On May 7, the Foreign Policy program at Brookings hosted Admiral Charles Richard, commander of U.S. Strategic Command, for a conversation with Senior Fellow Michael O’Hanlon on strategic nuclear deterrence.
Adm. Richard began by laying the foundation for how U.S. Strategic Command (STRATCOM) thinks about strategic deterrence, which is the number one mission in the Department of Defense (DOD) and can be traced back 70 years. But thinking about effective strategic deterrence must encompass all domains, including nuclear, conventional, cyber, and space. Adm. Richard stressed that strategic deterrence should not be thought about in pieces; it’s all linked and to be most effective, STRATCOM works closely with the ten other combatant commands to address the series of complex challenges facing the United States each day.
A central challenge, Adm. Richard explained, is how U.S. strategy evolves as the world changes. In the past, deterrence has focused on a single competitor. Now, the threat is two simultaneous, yet strategically different competitors. “Never before as a nation has the U.S. had to deter a two-peer nuclear-capable competitor at the same time…this is a very different set of dynamics, particularly because they have to be deterred differently.”
O’Hanlon asked Adm. Richards about arms control goals and how STRATCOM can get U.S.-Russia and U.S.-China relations on a trajectory where arms control becomes meaningful and possible again. While the ultimate goal would be a world without nuclear weapons, Adm. Richard stated that anything the U.S. can do to help lower the threat helps, such as expanding agreements that limit non-treaty accountable weapons. Transparency and communication are also vital to bringing down the threat level. “The U.S. and Russia talked all the way through the Cold War and there was great value in that,” he said.
O’Hanlon then asked Adm. Richard to explain why he prefers a nuclear triad – which is made up of primary long-range nuclear delivery capabilities: the intercontinental ballistic missile (ICMB) force; the governing base missile force; and bombers — to a dyad weapon structure as means of nuclear deterrence. STRATCOM, unlike the other combatant commands, does not have the ability to set its own objectives to execute strategy. Therefore, having a triad allows a degree of flexibility to achieve presidential objectives. If one leg of the triad is removed, it is not automatically absorbed in another leg; a triad allows total capacity to achieve the mission.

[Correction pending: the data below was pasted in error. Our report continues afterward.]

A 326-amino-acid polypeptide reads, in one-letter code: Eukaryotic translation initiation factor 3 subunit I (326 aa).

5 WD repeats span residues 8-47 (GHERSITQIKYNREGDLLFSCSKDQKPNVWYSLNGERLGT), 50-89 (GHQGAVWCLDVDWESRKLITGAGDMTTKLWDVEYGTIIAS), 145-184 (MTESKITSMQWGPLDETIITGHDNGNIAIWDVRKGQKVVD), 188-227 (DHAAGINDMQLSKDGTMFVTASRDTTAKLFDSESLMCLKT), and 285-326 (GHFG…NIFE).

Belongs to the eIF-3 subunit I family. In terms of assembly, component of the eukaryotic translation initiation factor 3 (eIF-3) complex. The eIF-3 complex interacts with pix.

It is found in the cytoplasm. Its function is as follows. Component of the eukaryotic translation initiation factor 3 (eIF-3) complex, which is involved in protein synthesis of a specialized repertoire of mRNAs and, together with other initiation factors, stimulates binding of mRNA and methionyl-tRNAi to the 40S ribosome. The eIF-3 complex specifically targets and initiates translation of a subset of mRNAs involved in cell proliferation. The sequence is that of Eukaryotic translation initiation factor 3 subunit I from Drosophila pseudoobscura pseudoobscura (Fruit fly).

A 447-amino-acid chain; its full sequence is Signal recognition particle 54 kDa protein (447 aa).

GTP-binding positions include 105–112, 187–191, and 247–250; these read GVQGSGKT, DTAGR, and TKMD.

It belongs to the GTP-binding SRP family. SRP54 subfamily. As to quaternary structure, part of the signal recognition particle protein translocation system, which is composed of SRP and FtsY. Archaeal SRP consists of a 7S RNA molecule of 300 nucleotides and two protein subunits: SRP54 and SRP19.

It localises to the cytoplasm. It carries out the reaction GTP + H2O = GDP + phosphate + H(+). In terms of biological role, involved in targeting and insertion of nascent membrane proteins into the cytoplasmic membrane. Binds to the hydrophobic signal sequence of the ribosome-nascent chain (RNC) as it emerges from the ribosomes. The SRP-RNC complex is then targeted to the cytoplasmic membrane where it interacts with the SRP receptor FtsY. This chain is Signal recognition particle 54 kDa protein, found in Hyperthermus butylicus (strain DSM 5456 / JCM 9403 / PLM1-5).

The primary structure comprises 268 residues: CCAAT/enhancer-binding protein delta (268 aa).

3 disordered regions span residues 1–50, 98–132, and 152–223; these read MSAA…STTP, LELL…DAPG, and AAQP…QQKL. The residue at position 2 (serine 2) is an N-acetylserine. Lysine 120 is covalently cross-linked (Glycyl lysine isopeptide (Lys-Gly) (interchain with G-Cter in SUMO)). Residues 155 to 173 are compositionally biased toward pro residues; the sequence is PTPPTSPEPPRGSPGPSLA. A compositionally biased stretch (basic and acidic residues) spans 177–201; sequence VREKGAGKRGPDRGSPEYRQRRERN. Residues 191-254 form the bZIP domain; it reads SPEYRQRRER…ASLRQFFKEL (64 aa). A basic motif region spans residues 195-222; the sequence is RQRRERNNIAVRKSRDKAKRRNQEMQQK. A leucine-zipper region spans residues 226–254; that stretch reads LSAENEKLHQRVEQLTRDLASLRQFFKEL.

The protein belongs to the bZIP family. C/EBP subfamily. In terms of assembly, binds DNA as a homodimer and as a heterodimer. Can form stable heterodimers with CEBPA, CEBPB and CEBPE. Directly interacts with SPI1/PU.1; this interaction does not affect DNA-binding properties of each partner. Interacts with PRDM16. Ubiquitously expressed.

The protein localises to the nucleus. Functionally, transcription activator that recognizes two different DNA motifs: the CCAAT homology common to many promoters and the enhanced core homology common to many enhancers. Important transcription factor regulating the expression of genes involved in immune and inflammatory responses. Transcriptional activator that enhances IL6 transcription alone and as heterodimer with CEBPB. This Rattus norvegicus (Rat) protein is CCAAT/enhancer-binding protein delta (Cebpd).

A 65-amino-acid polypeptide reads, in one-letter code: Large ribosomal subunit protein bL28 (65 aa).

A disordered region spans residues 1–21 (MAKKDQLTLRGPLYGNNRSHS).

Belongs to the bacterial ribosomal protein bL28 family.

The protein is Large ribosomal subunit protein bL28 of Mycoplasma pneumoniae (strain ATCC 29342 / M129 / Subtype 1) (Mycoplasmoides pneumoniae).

Concerning the intricacies of the command-and-control structure, Adm. Richard noted that he has “fabulous confidence” in it and explained that all U.S. weapons are under positive control and will do exactly what the president says. One important consideration, however, is “whatever system we come up with, it has to be very clear to the military who has the authority and who has the responsibility to give that order.” O’Hanlon then asked specifically about STRATCOM’s capacity to deter cyberattacks on U.S. nuclear weapons. Highlighting the achievements of U.S. Cyber Command and the National Security Agency, Adm. Richard explained that the establishment of an NC3 Enterprise Center helps oversee all of DOD’s nuclear command and control operations. A system like this one, diverse and opening in relative isolation, has advantages that add to the security of nuclear command and control.
However, the systems do need to be modernized. Recognizing that some were implemented before Internet or before cyber was defined, Adm. Richard compared modernization to “trying to put an automotive engine control computer on a ’73 Chevelle.” But because modernization is something that is done only every 40 years, the conversation should be situated in the broader context of overall national spending and what level of risk the country is willing to shoulder, he explained. But, he concluded, “I’m confident our leaders both inside the Department and inside the nation will make wise decisions.”
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